Understanding the experience of living with hypothyroidism
Today (25th May 2021) is World Thyroid Day and the start of a week of international awareness of thyroid conditions. Two common conditions associated with the thyroid are hypothyroidism (underactive thyroid) and hyperthyroidism (overactive thyroid).
Hypothyroidism affects around 2% of the UK population, with women five to ten times more likely to have it. Hypothyroidism occurs when the thyroid gland produces less thyroid hormone than it should, causing a range of symptoms such as tiredness, feeling cold and weight gain. These symptoms can be controlled with medication but can interfere with a person’s quality of life, which is where our research aims to help.
We are working with four leading international thyroid experts, Petros Perros (UK), Laszlo Hegedus (Denmark), Enrico Papini (Italy) and Endre Nagy (Hungary) to understand the treatment, care, support needs, satisfaction, and quality of life of people over the age of 18 who have hypothyroidism.
What does the research involve?
We consulted with clinicians and patients on the development of a survey. We needed to ensure that the questions were robust and interpreted correctly. This was achieved by:
Using our expertise to carry out a literature review.
Cognitive testing of the survey with hypothyroid patients and amending according to feedback.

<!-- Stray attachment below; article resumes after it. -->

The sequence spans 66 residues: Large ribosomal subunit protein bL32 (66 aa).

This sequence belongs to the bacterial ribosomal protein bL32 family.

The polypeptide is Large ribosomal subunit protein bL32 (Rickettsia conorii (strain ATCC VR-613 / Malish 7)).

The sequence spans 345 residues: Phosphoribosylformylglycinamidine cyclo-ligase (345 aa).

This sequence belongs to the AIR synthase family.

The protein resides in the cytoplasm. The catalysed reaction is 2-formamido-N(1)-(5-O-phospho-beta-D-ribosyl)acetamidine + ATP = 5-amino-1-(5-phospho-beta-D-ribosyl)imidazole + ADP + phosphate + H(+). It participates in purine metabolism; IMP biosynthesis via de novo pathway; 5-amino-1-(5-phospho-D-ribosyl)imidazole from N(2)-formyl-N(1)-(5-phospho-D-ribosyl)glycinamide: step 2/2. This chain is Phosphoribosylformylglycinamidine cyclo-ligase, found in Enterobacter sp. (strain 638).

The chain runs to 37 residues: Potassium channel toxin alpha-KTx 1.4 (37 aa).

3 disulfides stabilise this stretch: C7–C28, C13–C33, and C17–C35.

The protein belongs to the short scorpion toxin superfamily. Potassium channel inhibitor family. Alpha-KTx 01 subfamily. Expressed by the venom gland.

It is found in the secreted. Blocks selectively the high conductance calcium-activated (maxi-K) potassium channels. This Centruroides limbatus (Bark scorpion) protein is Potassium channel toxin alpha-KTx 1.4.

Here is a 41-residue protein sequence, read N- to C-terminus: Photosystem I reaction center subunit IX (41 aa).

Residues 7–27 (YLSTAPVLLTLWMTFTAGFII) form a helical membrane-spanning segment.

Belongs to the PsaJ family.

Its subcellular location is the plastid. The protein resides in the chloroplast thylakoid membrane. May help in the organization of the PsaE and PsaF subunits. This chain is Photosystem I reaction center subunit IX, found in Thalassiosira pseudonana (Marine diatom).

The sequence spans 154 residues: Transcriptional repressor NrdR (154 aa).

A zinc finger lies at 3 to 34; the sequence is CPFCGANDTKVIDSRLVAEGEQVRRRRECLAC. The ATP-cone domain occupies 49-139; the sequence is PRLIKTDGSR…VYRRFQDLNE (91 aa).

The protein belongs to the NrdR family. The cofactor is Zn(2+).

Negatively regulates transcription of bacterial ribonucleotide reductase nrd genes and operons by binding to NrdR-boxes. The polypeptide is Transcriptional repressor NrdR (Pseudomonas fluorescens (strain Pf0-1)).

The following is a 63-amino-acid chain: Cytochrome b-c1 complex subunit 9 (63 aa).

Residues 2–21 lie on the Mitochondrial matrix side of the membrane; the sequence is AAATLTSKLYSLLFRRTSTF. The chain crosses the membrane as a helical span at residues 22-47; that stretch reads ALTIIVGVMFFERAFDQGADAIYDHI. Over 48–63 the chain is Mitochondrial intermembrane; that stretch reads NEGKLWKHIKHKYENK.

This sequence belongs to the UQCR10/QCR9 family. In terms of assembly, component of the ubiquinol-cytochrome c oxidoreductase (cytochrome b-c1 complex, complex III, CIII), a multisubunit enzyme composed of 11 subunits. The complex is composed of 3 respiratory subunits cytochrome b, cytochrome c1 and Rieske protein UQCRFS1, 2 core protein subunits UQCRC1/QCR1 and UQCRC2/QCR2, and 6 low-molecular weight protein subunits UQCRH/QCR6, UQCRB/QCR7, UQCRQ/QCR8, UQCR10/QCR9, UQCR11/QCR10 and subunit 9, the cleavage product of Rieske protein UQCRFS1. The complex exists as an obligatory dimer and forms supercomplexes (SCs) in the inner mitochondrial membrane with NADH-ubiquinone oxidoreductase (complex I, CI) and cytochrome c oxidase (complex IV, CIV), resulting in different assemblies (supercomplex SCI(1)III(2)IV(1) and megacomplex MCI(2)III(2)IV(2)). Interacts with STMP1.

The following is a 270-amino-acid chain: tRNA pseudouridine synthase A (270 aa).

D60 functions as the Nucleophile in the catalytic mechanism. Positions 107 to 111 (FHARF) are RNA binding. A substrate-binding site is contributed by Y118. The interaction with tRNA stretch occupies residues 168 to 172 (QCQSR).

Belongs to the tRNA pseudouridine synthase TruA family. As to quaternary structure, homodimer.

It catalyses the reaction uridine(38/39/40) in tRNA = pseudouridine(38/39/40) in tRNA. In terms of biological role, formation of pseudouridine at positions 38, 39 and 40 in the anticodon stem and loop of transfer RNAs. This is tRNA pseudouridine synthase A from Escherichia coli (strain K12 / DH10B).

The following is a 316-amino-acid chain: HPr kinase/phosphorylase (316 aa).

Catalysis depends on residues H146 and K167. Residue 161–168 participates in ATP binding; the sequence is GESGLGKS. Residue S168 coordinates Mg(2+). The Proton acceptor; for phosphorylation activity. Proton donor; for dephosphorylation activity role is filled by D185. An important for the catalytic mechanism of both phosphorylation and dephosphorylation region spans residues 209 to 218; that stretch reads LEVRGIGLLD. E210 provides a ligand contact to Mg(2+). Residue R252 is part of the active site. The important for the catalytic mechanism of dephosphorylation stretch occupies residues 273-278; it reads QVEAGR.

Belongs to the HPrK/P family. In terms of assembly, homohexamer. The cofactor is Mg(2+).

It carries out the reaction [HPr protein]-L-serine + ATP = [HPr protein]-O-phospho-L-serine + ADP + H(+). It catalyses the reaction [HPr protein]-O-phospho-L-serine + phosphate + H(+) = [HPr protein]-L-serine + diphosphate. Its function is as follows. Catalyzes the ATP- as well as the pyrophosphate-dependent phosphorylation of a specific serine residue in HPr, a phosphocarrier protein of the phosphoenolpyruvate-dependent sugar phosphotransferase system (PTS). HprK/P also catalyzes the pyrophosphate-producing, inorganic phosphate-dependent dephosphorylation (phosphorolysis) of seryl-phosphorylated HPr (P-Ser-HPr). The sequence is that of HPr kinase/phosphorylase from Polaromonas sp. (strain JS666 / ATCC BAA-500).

Carrying out a pilot of the survey (completed in summer 2020) to test the methods and further improve the questions.
Once this was completed, we worked with Thyroid Federation International (TFI, a global network of patient support organisations) to coordinate the dissemination of the questionnaire globally. The survey was available for people to complete from 4th November 2020 to 1st March 2021 (15½ weeks). In addition to communications from TFI, the survey was advertised via social networks, newsletters and Google Ads. In total, we received 3915 responses from 68 countries.
What do we hope to learn?
The findings from the survey will help us better understand patient experiences of treatment and care and answer critical questions about:
Satisfaction levels with treatment for hypothyroidism.
The perceived treatment barriers and enablers for successful treatment.
Whether associations can be drawn between treatment satisfaction and a range of factors (such as demographics/comorbidities/personality).
We will submit the results to journals, share them at conferences and publish them online. The insights will allow us to understand the self-reported symptoms and quality of life of hypothyroid patients, as well as treatment satisfaction.
If you have questions about this research, please contact us by email, take_part@PickerEurope.ac.uk, using ‘Hypothyroidism’ in the subject heading.
Funding for the project is provided by Institut BioChimique SA (IBSA), but they have not been involved in the study design, nor did the academic team receive any financial support from IBSA.
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